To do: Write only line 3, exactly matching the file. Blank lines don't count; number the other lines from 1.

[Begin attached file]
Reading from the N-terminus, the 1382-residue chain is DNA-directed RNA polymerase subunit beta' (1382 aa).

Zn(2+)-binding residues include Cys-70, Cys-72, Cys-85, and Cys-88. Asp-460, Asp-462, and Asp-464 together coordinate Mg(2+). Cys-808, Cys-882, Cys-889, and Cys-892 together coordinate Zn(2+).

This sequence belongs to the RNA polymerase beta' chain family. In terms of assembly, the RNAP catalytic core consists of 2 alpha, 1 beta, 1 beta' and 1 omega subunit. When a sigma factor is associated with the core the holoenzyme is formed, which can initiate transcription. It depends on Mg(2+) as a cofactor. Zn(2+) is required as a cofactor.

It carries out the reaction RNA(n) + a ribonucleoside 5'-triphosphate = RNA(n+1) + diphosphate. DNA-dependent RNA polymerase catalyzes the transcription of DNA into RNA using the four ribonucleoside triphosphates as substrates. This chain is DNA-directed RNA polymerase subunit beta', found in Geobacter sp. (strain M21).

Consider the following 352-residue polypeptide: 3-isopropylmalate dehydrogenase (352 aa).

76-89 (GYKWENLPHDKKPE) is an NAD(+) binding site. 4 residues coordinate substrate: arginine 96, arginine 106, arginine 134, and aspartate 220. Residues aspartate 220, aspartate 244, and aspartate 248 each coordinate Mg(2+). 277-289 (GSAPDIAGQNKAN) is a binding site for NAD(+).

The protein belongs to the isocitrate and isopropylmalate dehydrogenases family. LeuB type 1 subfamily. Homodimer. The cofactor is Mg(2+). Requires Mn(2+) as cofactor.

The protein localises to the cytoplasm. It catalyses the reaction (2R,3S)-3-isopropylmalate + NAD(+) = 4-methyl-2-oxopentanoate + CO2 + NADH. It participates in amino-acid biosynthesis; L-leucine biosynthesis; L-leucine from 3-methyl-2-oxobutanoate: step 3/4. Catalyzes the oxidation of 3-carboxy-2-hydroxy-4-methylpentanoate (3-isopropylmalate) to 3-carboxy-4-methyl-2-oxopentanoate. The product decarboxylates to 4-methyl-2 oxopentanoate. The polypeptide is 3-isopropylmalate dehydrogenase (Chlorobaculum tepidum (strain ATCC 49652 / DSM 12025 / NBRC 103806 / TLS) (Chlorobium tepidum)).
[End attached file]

This sequence belongs to the RNA polymerase beta' chain family. In terms of assembly, the RNAP catalytic core consists of 2 alpha, 1 beta, 1 beta' and 1 omega subunit. When a sigma factor is associated with the core the holoenzyme is formed, which can initiate transcription. It depends on Mg(2+) as a cofactor. Zn(2+) is required as a cofactor.